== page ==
Virgin Australia Fashion Festival's Premium Runway shows kicked off last night at Central Pier Docklands. There were two separate parades, making a strong opening statement about what Australian fashion is all about: easy-to-wear separates, smart-casual style, sophisticated city dressing and lots of black. From the polished sophistication of Scanlan Theodore to Alpha60’s cult cool, some of this country’s finest labels showed their wares to a packed audience that included model-of-the-moment, Andreja Pejić.
Stayed tuned this week for Broadsheet’s coverage of the shows: the highlights, the lowlights, front-row faces and new designers to watch.
PREMIUM RUNWAY 1
Presented by Miss Vogue
The Scanlan woman is sharp, sexy, powerful – and she loves black. Slim-line pants paired with furry tunic tops provided an interesting contrast of textures. Slinky body-con dresses, chic trench coats and black leather jackets screamed inner-city luxe.
In a word: sophisticated.
Along with Tome, Etre Cecile was one of only two international brands on the runway last night. The brainchild of London-based stylist/creative director duo (and Aussie expats) Yasmin Sewell and Jemma Dyas, this collection was a surprise packet that will appeal to women who love higher-end street style. Voluminous black skirts were paired with printed statement tees, a fun red lipstick print sweater, military-style khakis and high-collared anoraks. The overall effect was a mix of urban-sports style with evening-wear glamour.
In a word: street smart.
A palate cleanser, Bassike deployed models wearing creams and greys, with raw-edged tunic tops, chunky wool scarves and relaxed-fit pants. Bassike has perfected the art of breezy, casual elegance; think a pleated dress over slimline pants or a simple shirtdress.
In a word: streamlined.
Recently, the work of New York-based Australian designers Ryan Lobo and Ramon Martin has appeared on the pages of US Vogue, hit the runways at New York Fashion Week, and been in the running for the prestigious CFDA (Council of Fashion Designers of America) Award. Last night, all eyes were on Tome’s first appearance on the VAMFF runway. But compared to the other collections on show, there was a less unified feel to the looks coming out. A pink pleated skirt was followed by an eye-catching metallic gold trench and sheer black lace. There was also a saffron pleated goddess gown. Despite a lack of cohesion, it all looked effortlessly feminine and impeccably detailed – the aesthetic that has already become Tome’s brand DNA.
In a word: fragmented.
Camilla and Marc
Camilla and Marc can always be relied upon to provide chic, wearable, on-trend pieces. Black jumpsuits, aubergine wrap dresses and one-shouldered evening gowns upped the glamour quotient. Urbane, slick and polished, Camilla and Marc delivered its trademark polish.
In a word: sleek.
This was Dion Lee doing what he does best – form-fitting dresses with interesting cut-outs, strapping and architectural construction details. A cobalt dress with a thigh-high split was a breath-taker. No real surprises here, other than a masculine suit with ‘80s-era padded shoulders.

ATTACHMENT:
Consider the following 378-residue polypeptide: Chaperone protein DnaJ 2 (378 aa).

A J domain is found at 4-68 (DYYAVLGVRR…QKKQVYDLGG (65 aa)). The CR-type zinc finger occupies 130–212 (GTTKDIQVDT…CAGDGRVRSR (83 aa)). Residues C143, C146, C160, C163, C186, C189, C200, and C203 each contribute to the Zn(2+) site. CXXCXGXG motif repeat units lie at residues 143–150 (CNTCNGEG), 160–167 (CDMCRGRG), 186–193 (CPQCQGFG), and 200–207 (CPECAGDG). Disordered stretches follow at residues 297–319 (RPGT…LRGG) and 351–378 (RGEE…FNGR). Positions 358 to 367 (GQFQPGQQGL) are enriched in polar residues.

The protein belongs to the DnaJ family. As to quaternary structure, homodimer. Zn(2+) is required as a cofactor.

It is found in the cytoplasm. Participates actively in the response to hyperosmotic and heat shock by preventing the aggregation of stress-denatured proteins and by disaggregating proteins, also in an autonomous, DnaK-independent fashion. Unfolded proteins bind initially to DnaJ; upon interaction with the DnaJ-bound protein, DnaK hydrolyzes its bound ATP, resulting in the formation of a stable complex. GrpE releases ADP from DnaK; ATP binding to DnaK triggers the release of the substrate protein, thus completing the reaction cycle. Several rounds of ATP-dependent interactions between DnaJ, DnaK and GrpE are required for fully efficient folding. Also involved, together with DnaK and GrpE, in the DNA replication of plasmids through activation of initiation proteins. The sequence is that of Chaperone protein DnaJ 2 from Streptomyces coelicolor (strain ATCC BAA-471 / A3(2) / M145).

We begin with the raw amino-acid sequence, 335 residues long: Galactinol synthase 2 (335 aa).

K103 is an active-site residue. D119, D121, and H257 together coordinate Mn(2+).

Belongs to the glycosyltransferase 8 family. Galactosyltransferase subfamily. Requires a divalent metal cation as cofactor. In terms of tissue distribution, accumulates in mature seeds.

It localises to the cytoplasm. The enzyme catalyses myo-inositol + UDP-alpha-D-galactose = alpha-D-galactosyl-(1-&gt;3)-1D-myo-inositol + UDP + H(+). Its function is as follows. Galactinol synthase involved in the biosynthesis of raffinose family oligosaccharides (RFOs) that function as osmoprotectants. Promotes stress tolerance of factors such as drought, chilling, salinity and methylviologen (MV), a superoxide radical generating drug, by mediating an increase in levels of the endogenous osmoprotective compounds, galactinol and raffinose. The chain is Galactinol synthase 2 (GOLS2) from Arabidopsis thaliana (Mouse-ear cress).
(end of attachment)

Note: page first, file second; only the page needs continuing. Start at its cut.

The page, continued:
In a word: signature.
PREMIUM RUNWAY 2
Presented by Frankie Magazine
This collection was almost sailor-style-like, with tonal blues, floppy hats, clogs and chunky knits dominating. What struck most? Like many other comparatively young labels on show last night, the impressive quality of cut and fabric – not always a given.
In a word: cool.
The Melbourne institution never fails to please. This collection had an ‘’art gallery curator” feel to it: voluminous black tunic dresses, fine pinstripes on wide pleated pants, solid, sensible shoes and a couple of stunning grey wrap coats with white edging that will be perfect for the colder Melbourne months.
In a word: arty.
Who thought mustard-brown could be a desirable colour? Kloke made it work with three-quarter skirts under white shirting and navy knits, crop tops paired with wide-legged pants and simple sweaters. Layered, androgynous and minimal, this collection has a pioneering spirit.
In a word: quality.
Búl’s girls came out with braided hair and flushed pink cheeks, and then out came the night’s highlight: a lush, deep-red wool cape, a little bit Red Riding Hood, a little bit ‘60s mod. It stood out like a beacon. Beautifully made wrap coats, simple white shirting, neat sweaters and sleeveless trench coats paired with long tunics and mid-length skirts.
In a word: gorgeous.
No one told Limedrop florals were traditionally for spring, because a painterly blue floral print reappeared as a leitmotif through its collection, showing up on bomber jackets; three-quarter sleeved tops; simple, cosy separates; and its signature reflective sunglasses. Limedrop is for the cool indie girl who doesn’t want to look like she’s trying too hard.
In a word: poppy.
Gorman’s collaboration with artist Miranda Skoczek was the highlight of an already strong show, lifting a runway primarily dominated by neutrals into a riot of colour. Out came vivid, multi-hued jumpsuits, a beautiful pink wool coat, tropical culottes paired with candy-floss pink leather jackets, pom-pom scarves and squiggle-print leggings. Fun and bold.
In a word: spirit-lifting.
Expected: Dion Lee’s polish and Alpha 60’s arty cool.
Unexpected: Tome was chic and solid, but given its international reputation, not a mind-blowing standout.
Highlight: The rich red Búl cape was a standout, and Gorman’s finale for Premium Runway 2 was a colour fiesta.
Overheard: “The VIP bar has free drinks and food … I was amazed!”
Spotted: Andreja Pejić pouting for what felt like 100 flashing cameras, and model Bambi Northwood-Blyth looking front-row flawless.
Soundtrack: minimal, ambient techno with a few jolts of drum‘n’bass.